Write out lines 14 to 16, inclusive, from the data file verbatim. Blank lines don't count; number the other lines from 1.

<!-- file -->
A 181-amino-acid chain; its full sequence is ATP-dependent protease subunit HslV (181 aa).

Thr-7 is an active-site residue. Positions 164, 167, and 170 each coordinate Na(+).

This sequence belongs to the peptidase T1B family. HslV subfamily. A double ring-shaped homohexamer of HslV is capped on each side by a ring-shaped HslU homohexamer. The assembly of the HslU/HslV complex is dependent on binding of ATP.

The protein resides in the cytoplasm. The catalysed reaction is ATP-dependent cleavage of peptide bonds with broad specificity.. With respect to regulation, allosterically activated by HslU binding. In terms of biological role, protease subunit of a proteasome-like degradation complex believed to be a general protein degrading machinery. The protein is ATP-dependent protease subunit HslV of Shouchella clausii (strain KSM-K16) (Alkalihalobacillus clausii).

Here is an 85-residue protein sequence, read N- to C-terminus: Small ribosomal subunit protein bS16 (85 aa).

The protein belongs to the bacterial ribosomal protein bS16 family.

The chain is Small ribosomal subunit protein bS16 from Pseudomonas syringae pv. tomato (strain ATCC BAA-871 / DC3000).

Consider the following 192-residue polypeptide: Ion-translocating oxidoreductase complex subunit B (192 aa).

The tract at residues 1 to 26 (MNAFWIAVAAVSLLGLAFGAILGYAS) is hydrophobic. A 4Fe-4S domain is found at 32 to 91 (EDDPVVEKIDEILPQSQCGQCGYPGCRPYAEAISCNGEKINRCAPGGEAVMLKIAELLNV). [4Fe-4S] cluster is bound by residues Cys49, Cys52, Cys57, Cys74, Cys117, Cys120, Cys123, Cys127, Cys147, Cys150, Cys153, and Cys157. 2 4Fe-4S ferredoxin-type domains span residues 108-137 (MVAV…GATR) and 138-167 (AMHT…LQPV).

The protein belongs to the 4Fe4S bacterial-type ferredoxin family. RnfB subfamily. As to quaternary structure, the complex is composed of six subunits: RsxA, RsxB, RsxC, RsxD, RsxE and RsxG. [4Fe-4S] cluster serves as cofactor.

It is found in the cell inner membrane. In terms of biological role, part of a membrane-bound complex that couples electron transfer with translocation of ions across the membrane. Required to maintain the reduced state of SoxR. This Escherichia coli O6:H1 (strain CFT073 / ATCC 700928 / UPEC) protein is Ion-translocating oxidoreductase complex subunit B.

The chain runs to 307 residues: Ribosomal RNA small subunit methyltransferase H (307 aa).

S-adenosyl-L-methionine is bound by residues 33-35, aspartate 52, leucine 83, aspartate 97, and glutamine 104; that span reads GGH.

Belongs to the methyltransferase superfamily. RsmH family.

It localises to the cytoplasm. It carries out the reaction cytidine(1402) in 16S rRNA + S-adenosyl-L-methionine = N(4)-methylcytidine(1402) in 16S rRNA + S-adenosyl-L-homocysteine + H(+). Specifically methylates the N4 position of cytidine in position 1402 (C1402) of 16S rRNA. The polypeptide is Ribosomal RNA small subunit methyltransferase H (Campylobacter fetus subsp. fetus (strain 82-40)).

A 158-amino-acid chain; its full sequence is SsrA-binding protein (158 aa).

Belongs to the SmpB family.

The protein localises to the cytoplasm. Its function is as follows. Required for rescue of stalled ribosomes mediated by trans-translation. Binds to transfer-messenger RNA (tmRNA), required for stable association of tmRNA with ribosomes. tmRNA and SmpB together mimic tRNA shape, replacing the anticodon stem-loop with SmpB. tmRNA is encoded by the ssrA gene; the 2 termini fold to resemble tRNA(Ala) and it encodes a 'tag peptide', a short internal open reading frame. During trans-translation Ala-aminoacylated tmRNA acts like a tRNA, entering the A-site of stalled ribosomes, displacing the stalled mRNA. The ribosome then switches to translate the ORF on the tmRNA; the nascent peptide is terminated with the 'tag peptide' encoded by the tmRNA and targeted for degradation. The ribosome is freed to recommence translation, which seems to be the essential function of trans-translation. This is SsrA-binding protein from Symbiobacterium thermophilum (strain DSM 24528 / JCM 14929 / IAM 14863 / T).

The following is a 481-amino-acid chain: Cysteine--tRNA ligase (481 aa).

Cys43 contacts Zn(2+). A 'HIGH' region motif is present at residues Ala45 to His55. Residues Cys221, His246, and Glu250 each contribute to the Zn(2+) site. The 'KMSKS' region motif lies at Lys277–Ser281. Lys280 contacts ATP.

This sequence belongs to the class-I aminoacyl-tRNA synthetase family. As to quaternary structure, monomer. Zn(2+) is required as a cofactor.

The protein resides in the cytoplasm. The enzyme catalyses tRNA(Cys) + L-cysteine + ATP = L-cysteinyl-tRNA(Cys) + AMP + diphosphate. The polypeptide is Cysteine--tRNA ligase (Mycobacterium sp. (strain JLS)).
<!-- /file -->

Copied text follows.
Belongs to the methyltransferase superfamily. RsmH family.

It localises to the cytoplasm. It carries out the reaction cytidine(1402) in 16S rRNA + S-adenosyl-L-methionine = N(4)-methylcytidine(1402) in 16S rRNA + S-adenosyl-L-homocysteine + H(+). Specifically methylates the N4 position of cytidine in position 1402 (C1402) of 16S rRNA. The polypeptide is Ribosomal RNA small subunit methyltransferase H (Campylobacter fetus subsp. fetus (strain 82-40)).

A 158-amino-acid chain; its full sequence is SsrA-binding protein (158 aa).